It isn't any wonder that, hand in hand with the cultural and spiritual condition of the Jewish population, Jewish youth also put physical culture on a high rung and that this was expressed in all of its forms.
        At the founding of the “Yeshiva with modern tendencies,” the first conditions of this Svintsyaner school for the Jewish world and for its invited students” (HaMelits, HaTsifira–1882) were: “Watching one's health and taking physical exercise [as] the main things in the running of the Yeshiva.” Sports and gymnastics–the basic fundamentals for the Yeshiva students – were according to the following conditions: “The Yeshiva is in a modern, spacious building. [It has] large, light, and clean rooms, a special courtyard with good, clean air, hygiene, and diet.”
        In fact, the youth of Svintsyan, both male and female students of the normal schools, as well as the young men of the Yeshiva, who were learning “both Torah and a trade” grew up straight, strong, and well-developed physically thanks to the conditions which made this possible. Their maxim was: “A healthy mind in a healthy body.”

Members of Both Sports Organizations during the Soccer Match
between the Maccabees and “HaPoel” in Svintsyan

In the period between the two World Wars (1918-1939), sports, as played by Jewish youth, achieved a high level and encompassed all fields.
        The Jewish schools, according to the school schedules, employed special teachers, who were adept at gymnastics and sports.
        The sports clubs “Maccabee” and “HaPoel” included the majority of those in the town who were interested, members of general and partisan organizations who were active in the field. The sports clubs developed the following branches:


        The members practiced practically every day in the free fields near Beys Am and the sports areas both in the town and outside it.
        In the wide social hall of Beys Am, exercises were performed with the help of sports equipment, Swedish ladders, trampolines, etc.


        On the Shablinsky Field and in the new sports area near the Farmer's Synagogue on Vilna Street, the Maccabee and HaPoel soccer teams practiced and achieved first class results.
        Maccabee I, Maccabee II, HaPoel I, HaPoel II competed against the local Polish teams and others from the Svintsyan area. Everyone loved these matches, and they always had a large audience. They were always held to the accompaniment of the Jewish Wind Orchestras and the Polish Military and School Orchestras.
        I think that Svintsyaners will remember the musicians of the S. K. S. (Svintsyaner Sports Club), the tall and agile teacher Dudek, the Shalovsky brothers, “The Little Hands,” Shubert, Kondratovitch, and others. Sergeant Skavranek of the Third Division team, [was] a soccer artist of the highest rank, against whom the young men of Svintsyan didn't do badly either emotionally or physically and evened the score in the matches. Often, they scored higher, and this actually used to lead to conflicts, which were joined by sports fans, sometimes leading to physical assaults which were amicably resolved on the spot.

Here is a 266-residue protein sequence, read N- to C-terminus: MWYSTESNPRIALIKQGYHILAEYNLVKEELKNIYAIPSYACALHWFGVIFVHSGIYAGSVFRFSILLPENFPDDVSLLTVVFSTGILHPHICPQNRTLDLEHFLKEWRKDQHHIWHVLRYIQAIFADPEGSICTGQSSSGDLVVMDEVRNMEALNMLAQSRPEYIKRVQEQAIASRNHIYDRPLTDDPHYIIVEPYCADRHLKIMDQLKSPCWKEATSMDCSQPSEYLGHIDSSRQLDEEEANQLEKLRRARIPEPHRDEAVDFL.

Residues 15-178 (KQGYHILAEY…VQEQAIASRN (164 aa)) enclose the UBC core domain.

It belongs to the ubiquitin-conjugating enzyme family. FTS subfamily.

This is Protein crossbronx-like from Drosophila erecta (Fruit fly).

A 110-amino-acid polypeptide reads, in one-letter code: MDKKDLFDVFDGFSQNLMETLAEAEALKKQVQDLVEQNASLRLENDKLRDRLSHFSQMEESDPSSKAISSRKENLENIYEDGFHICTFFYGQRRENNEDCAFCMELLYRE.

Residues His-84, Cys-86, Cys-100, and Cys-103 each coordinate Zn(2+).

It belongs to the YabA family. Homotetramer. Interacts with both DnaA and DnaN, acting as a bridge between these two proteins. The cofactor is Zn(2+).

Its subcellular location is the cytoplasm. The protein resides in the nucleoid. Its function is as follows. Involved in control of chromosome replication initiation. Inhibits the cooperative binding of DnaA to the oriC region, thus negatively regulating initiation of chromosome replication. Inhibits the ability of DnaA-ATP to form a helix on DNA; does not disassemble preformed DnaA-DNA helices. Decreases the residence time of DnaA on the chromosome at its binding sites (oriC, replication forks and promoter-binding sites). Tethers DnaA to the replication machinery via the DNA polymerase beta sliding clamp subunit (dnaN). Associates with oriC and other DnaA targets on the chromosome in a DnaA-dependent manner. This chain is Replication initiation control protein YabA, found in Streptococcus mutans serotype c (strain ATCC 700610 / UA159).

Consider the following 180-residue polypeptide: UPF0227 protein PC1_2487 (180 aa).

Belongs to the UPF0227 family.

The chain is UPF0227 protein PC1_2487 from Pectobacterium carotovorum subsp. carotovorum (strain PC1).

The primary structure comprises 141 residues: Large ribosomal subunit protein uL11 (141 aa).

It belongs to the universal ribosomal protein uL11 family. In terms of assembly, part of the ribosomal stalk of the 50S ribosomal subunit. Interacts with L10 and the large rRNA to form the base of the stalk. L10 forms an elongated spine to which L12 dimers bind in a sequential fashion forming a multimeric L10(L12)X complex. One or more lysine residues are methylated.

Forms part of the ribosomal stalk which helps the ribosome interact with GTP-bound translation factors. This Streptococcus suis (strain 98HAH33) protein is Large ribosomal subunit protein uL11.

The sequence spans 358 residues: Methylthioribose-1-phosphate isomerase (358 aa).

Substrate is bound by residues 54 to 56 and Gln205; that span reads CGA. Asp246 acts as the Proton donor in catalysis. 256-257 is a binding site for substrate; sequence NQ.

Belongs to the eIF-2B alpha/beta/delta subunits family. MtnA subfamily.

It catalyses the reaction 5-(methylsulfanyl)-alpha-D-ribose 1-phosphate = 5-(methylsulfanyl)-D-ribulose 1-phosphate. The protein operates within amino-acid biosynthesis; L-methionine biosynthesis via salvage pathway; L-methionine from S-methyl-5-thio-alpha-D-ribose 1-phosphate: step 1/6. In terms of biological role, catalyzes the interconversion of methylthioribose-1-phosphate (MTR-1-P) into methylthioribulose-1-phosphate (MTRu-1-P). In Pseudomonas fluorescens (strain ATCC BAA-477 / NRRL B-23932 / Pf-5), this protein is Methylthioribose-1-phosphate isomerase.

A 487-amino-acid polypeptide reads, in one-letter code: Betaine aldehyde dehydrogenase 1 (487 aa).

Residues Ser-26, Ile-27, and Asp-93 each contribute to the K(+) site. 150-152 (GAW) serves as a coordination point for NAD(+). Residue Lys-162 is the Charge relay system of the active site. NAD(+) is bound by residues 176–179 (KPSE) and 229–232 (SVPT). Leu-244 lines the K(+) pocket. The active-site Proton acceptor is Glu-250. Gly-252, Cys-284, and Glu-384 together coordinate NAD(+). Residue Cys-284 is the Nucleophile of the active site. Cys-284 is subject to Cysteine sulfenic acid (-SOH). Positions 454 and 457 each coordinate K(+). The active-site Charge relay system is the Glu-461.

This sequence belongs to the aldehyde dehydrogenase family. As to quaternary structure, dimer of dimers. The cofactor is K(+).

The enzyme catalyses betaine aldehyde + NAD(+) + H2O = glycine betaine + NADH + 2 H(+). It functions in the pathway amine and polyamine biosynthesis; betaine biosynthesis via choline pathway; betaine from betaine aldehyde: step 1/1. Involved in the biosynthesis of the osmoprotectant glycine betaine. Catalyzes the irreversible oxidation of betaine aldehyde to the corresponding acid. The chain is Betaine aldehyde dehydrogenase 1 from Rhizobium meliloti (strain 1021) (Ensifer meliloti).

Often matches took place against Jewish teams from the provinces and also against the acclaimed “Maccabees” of Vilna (II).
        Players in the Svintsyan Maccabees were: goalie–Meyke Shapiro, Berke Taytelboym, Zaske Ginzburg, Zelik and Meyer Kuritski, the Poshumensky brothers, Kivke Luninski, the Broyman brothers, Sholom Shapiro, Lifshits, Shibovsky, Yakov Grinfeld, and others.
        The HaPoel team was made up by: goalie–Kuritski, Gershon and Moshe, Leyb Desyatnik, Pinkhas Shulgeyfer, Lulinski.

The Bicycle Club of “HaPoel
Henekh, Yukhke Mikhlson, Leybke, Mikhke
and Alke Gurvitz, Kantorovitch and others.

All of these soccer players were afterwards replaced by others, depending on their abilities and for other reasons which occurred in the course of time.

Basketball and Handball

        Based on the same principles as soccer, Maccabee and HaPoel also formed basketball and handball teams. The regular playing fields were: the yard of the folk school and the yard of the cultural buildings, where, in their free time, the students of neighboring schools also exercised. In the afternoon, sports fans [also played]. Women's teams were also formed.


        The schools, youth organizations, and sports groups had their meetings and friendly chats by the lakes, in the shadow of the rich, surrounding pine woods, where they went on their free days, Sabbaths, and holidays.
        Berezovke, Kokhanovka, Madzun, Farshukst, Rashkutan, etc. were the lakes on which the Svinstyan youth played their water sports.
        In winter, when all the lakes were frozen, they skated. The small pond on the priest's lawn was full of young people playing winter sports on skates. They sledded down the surrounding hills.
        Selected sportsmen from the Jewish clubs always took part in the regional matches in all areas of sports, including foot races and bicycle races around the hills and outside of Svintsyan and New-Svinstyan. Their good scores earned them respectable rankings.


31. Abraham Goldfaden (1840-1908), Hebrew and Yiddish playwright generally considered the father of Yiddish Theater. Ed. Back